Wednesday, February 21, 2007

Security Assumptions

When doing security analysis and architecture its often good to start with first principles. Sometimes they are design principles, sometimes they are process/procedure principles.

Sometimes its the unspoken assumptions that we rely upon that get us in a lot of trouble. We start to take old attacks for granted, assuming they have been removed, mitigated, etc.

For example, Sun recently had a vulnerability in the telnet implementation that we haven't seen since the mid 1990's. It was a relatively simple vulnerability that we all assumed would never surface again and yet it did. I haven't heard of any disastrous effects, but it sure was scary knowing that sort of vulnerability could creep in 10 years after it was originally discovered or widely known and fixed.

Step back for a second though and its clear that the old saying about those who don't remember history are doomed to repeat it does tend to ring true. The number of simple exploits we find out there that get repeated again and again in every new application, operating system, networking device, etc.

So when I sat down the other day to start working on a network architecture I asked:

  • What threats am I really trying to protect against
  • What threats am I willing to skip on
  • What are the assumptions I'm making about the inherent security of my building blocks for the network, etc.
Do I have to remember every single network based attack and make sure I've specifically designed against it? Things like Syn floods, weird packets such as smurf, ping-of-death, etc? Do I have to worry about spoofing on my network?

How do I condense these types on concerns into concrete first principles and designs that eliminate these vulnerabilities from the network or applications themselves? We have all of those tools available to us, and we have all of those design principles, we just forget to use them 99% of the time when we do architecture and design work.

  • Least Privilege
    • Only let systems connect that need to
  • Simplicity
    • Make networks, firewalls, etc. easy to manage.
  • Automation
    • Get humans out of the equation
Its funny how many of the common vulnerabilities we come across again and again that can be mitigated by some of these relatively simply concepts properly applied. Things like turning off unnecessary services.....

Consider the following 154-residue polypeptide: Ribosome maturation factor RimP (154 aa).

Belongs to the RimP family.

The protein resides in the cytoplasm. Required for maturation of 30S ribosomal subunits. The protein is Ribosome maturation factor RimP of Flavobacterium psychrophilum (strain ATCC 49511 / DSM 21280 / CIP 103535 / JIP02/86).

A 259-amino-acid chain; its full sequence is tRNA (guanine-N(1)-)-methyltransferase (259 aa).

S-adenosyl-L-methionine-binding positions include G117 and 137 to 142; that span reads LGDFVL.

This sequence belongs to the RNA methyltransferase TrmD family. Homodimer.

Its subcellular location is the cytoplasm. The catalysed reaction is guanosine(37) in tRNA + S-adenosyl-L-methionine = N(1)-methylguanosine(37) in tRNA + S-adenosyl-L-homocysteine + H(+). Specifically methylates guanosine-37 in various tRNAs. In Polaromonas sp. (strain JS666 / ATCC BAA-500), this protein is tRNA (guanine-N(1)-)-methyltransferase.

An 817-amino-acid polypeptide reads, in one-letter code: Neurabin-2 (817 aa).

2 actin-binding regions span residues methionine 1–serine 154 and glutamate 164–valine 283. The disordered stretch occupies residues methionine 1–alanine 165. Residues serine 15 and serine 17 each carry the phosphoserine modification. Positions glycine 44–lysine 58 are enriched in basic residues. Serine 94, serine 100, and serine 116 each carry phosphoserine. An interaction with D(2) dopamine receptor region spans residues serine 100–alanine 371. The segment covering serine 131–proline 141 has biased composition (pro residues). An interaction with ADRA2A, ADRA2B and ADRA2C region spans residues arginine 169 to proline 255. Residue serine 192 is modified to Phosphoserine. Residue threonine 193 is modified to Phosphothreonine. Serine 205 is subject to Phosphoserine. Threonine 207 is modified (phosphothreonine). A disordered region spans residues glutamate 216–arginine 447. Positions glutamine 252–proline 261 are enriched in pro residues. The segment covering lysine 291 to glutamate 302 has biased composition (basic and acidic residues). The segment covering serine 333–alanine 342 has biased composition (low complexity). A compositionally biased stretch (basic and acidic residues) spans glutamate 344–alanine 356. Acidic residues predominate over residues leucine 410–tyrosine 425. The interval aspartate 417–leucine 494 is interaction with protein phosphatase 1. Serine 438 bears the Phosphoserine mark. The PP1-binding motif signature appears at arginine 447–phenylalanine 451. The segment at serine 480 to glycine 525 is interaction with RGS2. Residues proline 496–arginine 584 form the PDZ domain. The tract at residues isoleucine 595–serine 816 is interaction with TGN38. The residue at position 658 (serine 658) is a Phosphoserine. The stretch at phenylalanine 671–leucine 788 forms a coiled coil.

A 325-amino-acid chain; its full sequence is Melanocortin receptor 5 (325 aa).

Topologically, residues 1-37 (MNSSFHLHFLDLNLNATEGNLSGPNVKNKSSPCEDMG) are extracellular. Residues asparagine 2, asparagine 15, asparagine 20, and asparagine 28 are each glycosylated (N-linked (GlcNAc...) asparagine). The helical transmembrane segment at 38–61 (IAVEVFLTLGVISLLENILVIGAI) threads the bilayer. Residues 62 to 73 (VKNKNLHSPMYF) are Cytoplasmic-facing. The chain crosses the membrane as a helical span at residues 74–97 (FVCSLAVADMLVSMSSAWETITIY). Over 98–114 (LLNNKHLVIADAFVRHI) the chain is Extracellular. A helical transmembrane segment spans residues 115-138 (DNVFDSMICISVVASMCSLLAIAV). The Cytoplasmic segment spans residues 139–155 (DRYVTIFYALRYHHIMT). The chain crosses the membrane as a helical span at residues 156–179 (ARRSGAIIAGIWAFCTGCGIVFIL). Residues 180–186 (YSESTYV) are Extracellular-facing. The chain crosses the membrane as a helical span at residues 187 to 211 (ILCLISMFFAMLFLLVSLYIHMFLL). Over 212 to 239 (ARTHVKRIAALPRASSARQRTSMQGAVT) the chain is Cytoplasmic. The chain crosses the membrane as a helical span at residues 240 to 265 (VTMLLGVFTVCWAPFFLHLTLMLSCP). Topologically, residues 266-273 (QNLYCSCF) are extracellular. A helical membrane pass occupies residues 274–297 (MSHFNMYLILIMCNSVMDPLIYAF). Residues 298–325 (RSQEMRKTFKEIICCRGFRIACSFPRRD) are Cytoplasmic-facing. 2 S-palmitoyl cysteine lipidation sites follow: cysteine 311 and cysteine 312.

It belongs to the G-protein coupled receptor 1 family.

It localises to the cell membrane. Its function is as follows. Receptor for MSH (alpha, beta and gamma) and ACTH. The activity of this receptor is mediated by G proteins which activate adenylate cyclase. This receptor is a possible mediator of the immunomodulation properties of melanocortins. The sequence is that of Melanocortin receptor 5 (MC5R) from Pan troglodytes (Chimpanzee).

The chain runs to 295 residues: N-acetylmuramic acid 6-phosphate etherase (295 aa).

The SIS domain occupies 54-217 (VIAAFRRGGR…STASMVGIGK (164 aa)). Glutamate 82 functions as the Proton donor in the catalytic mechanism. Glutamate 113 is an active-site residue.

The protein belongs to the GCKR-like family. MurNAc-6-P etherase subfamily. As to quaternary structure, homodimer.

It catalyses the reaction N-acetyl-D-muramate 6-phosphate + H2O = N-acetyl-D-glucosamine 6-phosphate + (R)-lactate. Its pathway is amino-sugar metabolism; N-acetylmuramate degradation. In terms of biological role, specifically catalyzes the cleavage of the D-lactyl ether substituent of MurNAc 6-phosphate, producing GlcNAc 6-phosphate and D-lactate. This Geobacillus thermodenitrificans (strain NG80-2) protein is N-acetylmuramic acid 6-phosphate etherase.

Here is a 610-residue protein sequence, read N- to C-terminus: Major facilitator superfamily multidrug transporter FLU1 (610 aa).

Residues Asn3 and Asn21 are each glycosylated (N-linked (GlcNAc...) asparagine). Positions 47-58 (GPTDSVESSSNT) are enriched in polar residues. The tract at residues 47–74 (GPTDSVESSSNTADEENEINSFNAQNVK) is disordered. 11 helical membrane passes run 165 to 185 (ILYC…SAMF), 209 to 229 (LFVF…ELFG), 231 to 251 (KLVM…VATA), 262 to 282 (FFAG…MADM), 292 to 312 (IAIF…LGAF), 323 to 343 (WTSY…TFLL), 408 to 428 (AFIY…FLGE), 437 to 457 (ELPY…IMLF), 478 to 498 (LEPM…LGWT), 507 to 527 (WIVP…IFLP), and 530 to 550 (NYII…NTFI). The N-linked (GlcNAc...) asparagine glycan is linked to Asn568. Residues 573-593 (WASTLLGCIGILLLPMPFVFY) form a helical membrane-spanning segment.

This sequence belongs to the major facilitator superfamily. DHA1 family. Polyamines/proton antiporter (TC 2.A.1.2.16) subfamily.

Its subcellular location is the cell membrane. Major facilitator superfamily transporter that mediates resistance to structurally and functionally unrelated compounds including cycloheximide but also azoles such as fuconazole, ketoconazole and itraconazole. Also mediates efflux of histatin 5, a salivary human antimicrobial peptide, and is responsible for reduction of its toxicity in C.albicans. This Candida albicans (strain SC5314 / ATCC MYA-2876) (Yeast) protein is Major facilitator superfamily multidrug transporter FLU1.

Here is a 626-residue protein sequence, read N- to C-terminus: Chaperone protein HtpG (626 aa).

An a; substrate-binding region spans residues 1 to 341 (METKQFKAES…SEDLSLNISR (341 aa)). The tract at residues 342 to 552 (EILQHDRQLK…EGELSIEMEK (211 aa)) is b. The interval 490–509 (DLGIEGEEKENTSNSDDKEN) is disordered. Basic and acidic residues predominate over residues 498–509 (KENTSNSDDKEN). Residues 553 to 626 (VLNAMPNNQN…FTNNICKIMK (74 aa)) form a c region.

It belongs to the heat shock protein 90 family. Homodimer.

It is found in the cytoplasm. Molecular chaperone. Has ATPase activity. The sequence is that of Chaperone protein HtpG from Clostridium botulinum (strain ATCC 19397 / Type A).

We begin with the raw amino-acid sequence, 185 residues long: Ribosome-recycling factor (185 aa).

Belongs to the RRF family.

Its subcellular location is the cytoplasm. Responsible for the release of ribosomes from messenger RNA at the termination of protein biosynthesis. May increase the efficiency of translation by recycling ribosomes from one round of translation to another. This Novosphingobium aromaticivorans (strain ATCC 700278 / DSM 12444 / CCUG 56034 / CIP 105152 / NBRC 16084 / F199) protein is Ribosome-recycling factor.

I'm not sure what the point of this piece is except that sometimes its good to surface your assumptions about the world, the security context in which you live, etc. Things like:
  • When I call the police they will generally respond to an incident and not demand a bribe to help me (in most of the US anyway.)
  • Most people can't be corrupted for trivial amounts of money so we can rely on dual-control systems for all but the highest value assets.
  • Most people are honest/good. They have a basic respect for the rule of law, ethics, etc.
Its these assumptions though that underlie most of our psychology about security. Our feelings of safety, etc.

I had to do a threat analysis for a third-world country and it was an interesting exercise in questioning which of my security assumptions I was making at any given time, and whether they were valid. You can look at certain parts of the world and throw out the last group of assumptions I just listed. What is striking to western sensibilities is that these are places where if nothing else the western system of common law isn't quite so entrenched. Property rights are a bit more "fluid." Intellectual property isn't respected. Bribery and corruption are commonplace. How to protect yourself in these sorts of environments is quite a challenge, especially if you actually do subscribe to the assumptions above.....

Not sure what the point of this is except to say that sometimes its good to write down the underlying assumptions you use to make decisions, to evaluate the world, and try to evaluate how true they really are.

1 comment:

Peter said...

In the case of this Solaris vulnerability, I suspect that there have been black hats who have known about and have been using that vulnerability for a while. Assuming that the good guys generally find the vulnerablities first is probably a not a good assumption.

Sadly, unless you are a some kind of kung-fu code auditor with a lot of time on your hands, I suspect you're in the same boat I'm in: you follow the advisories and patch or otherwise mitigate as soon as practical.

In short, you hope your vendor hasn't screwed up and re-added a "classic" vulnerability.

How can be sure that old vulnerabilities haven't slipped back in? We can't; I'm left to hope that our auditing tools are more thorough than our OS vendors :-)

And of course, you are right that we need to remember our principles. This old telnet vulnerability isn't conceptually much different than a new one. It's never unsafe to assume that every service has an exploitable vulnerability.